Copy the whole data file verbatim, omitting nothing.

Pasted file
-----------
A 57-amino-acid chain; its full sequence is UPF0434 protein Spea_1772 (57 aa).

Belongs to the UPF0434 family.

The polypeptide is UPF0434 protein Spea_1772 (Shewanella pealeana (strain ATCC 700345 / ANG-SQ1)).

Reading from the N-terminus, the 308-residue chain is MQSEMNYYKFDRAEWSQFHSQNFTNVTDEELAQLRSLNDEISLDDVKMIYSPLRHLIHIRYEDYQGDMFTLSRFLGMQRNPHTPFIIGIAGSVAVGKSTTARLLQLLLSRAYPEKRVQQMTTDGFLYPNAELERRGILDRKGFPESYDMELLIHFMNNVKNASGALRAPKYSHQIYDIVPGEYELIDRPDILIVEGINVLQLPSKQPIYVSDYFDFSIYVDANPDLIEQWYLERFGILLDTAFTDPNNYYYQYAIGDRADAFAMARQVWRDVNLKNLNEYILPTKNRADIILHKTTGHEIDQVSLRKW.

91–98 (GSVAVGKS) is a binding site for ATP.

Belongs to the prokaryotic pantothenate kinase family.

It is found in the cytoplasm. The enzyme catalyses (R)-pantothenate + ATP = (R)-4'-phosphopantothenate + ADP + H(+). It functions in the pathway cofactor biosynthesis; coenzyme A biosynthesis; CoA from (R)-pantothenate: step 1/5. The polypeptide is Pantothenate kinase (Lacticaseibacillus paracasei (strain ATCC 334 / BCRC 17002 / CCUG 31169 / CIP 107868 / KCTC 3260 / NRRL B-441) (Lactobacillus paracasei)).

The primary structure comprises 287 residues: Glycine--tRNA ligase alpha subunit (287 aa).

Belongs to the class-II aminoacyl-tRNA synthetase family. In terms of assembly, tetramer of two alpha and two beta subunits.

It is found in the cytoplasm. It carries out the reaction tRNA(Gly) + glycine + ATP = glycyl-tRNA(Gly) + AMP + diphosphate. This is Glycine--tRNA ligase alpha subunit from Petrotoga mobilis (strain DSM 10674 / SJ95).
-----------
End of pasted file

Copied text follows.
A 57-amino-acid chain; its full sequence is UPF0434 protein Spea_1772 (57 aa).

Belongs to the UPF0434 family.

The polypeptide is UPF0434 protein Spea_1772 (Shewanella pealeana (strain ATCC 700345 / ANG-SQ1)).

Reading from the N-terminus, the 308-residue chain is MQSEMNYYKFDRAEWSQFHSQNFTNVTDEELAQLRSLNDEISLDDVKMIYSPLRHLIHIRYEDYQGDMFTLSRFLGMQRNPHTPFIIGIAGSVAVGKSTTARLLQLLLSRAYPEKRVQQMTTDGFLYPNAELERRGILDRKGFPESYDMELLIHFMNNVKNASGALRAPKYSHQIYDIVPGEYELIDRPDILIVEGINVLQLPSKQPIYVSDYFDFSIYVDANPDLIEQWYLERFGILLDTAFTDPNNYYYQYAIGDRADAFAMARQVWRDVNLKNLNEYILPTKNRADIILHKTTGHEIDQVSLRKW.

91–98 (GSVAVGKS) is a binding site for ATP.

Belongs to the prokaryotic pantothenate kinase family.

It is found in the cytoplasm. The enzyme catalyses (R)-pantothenate + ATP = (R)-4'-phosphopantothenate + ADP + H(+). It functions in the pathway cofactor biosynthesis; coenzyme A biosynthesis; CoA from (R)-pantothenate: step 1/5. The polypeptide is Pantothenate kinase (Lacticaseibacillus paracasei (strain ATCC 334 / BCRC 17002 / CCUG 31169 / CIP 107868 / KCTC 3260 / NRRL B-441) (Lactobacillus paracasei)).

The primary structure comprises 287 residues: Glycine--tRNA ligase alpha subunit (287 aa).

Belongs to the class-II aminoacyl-tRNA synthetase family. In terms of assembly, tetramer of two alpha and two beta subunits.

It is found in the cytoplasm. It carries out the reaction tRNA(Gly) + glycine + ATP = glycyl-tRNA(Gly) + AMP + diphosphate. This is Glycine--tRNA ligase alpha subunit from Petrotoga mobilis (strain DSM 10674 / SJ95).